Five turbines installed

The cooperative was incorporated in November 2003. So far, five turbines have been installed, and one is under construction.

“Each site is different,” says NW Seed project manager Jennifer Grove. Not only do geographic characteristics differ, but so do local regulations and permit requirements.

In addition, incentives for installing wind generators are different in each state as well. In Montana for example, the co-op took advantage of funding from state renewable energy incentive programs and a streamlined permitting process.

The co-op found a different kind of success in Washington. Financial support from Seattle City Light and Klickitat Public Utility District compensated for lengthier and more complicated permitting. All of these factors, including differences in overall yearly energy production, mean that costs and payback periods are different for each installation.

Co-op members own their turbines and are responsible for financing them. However, according to Grove, Our Wind was able to find a number of sources to help share the capital cost of the turbines. Assistance included grants by utilities, rebates by Bergey Windpower, the manufacturer of the turbines, and state, local and federal government programs.

USDA Rural Development awarded the co-op a Renewable Energy Systems Grant of $77,749 to help offset capital costs for each of nine turbines.

“We were able to reduce installation costs to the members by about 80 percent for the first five turbines, from an average of $41,000 to about $8,000,” Grove says. “That reduces the time it takes for each turbine to pay for itself from about 50 years to only seven.”

Turbine ownership & motivation vary

Four of the five existing turbines are on land owned by private citizens or farmers. One was built by a county government.

Co-op members have different reasons for participating. Doug Nelson, who owns an 800-acre ranch in Montana, says that, while he was interested in turbine technology, the main reason he wanted a turbine was to reduce his power costs.

Ed Kennell, on the other hand, a retired plumber in rural Washington, pursued renewable energy systems as a hobby for 30 years. “I was into clean energy when nobody even knew what the term meant,” he says.

Don Marble, a Liberty County, Mont., commissioner, says, “We have three things out here: wheat, wind and cows.” In an area currently in economic doldrums, he and other members of his community were interested in wind power as a potential source of economic development. After seeing a presentation about wind power projects in South Dakota, Marble got serious and started an initiative to install an Our Wind generator, which supplies power for county facilities.

For Marble and his community, the new turbine may be only the beginning. The county is currently conducting a survey to determine suitability for larger, utility-style wind generators. Marble says there have already been expressions of interest from a utility company.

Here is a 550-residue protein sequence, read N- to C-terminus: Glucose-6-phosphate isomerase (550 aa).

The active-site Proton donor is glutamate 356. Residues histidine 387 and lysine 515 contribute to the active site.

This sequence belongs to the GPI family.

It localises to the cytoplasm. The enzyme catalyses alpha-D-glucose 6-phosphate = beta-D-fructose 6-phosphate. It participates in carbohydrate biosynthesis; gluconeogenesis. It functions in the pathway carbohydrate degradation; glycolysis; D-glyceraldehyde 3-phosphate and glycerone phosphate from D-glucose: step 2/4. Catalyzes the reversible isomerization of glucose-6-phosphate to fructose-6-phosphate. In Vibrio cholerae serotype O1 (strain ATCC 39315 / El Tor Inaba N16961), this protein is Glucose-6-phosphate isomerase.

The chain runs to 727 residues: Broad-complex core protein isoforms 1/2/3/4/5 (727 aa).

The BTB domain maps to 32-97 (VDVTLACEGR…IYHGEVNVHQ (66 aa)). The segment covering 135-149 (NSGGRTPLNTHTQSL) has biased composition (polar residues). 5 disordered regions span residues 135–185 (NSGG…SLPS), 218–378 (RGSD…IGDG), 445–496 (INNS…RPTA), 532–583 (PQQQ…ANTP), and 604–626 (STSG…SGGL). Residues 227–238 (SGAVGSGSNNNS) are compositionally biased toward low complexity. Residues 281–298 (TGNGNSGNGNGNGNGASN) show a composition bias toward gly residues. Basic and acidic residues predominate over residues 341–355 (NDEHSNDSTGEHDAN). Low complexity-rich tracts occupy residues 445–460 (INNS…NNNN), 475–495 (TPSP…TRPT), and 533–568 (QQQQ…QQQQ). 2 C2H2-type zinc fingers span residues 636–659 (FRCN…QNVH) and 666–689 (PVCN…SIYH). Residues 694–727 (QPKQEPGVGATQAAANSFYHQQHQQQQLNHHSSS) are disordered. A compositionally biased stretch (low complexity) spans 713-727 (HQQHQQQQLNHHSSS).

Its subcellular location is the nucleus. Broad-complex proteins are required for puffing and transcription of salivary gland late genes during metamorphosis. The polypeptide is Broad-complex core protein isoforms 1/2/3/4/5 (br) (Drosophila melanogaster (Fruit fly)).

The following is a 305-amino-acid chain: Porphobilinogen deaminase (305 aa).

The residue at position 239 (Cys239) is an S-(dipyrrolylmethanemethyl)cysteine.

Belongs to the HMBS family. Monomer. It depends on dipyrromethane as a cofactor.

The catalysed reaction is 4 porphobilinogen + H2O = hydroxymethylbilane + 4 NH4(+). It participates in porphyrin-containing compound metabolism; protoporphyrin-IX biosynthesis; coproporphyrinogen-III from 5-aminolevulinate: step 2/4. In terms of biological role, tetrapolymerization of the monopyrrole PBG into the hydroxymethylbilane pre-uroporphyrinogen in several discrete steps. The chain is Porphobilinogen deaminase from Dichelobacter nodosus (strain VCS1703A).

Though the total amount of power produced by both co-ops is small, such efforts may point the way for many more grass-roots, green power projects. Much will depend on startup costs, which may improve in the future with better technology and more sources of financial assistance.

Meanwhile, co-op members have the satisfaction of knowing that they are doing their part to reduce greenhouse gas emissions. And for them, that’s enough.

RELATED ARTICLE: How Green Tags work.

Green Tags are certificates of environmental benefit that can be sold and traded. In effect, they allow a person or entity to support a renewable energy source, without regard to where both the producer and the purchaser are located. Green Tags provide additional income to owners of renewable-energy generators, apart from that derived from the sale of the actual power or the savings derived by consuming homemade power.

Green Tags function on the principle that electrical power is fungible–that is, one unit of it is identical in use to another, regardless of its source.

They work like this:

* A producer of “green” electricity–from a wind turbine, solar array, or other renewable source–records the amount of power produced by the green source. Through a cooperative or other entity, the producer sells certificates for that amount of energy–Green Tags.

* The actual power that is produced by the green source is consumed at the site or sold to the local utility. The sale of Green Tags is thus separate from the sale and use of the power produced by the green source–in this case, solar arrays and wind turbines.

* Customers who want to use green power buy the certificates. The actual physical power that the customer consumes is not produced by the green source. But by buying Green Tags, the customer takes ownership of the “green” characteristics of the green producer’s power. Doing so offsets the environmental damage done by the production of the conventional power the customer uses–that is, the customer’s consumption of power does not add overall to the pollution being produced to generate power. Conversely, having sold the Green Tags, the owner of the green power source can’t claim to be using green power.

COPYRIGHT 2004 U.S. Department of Agriculture, Rural Business – Cooperative Service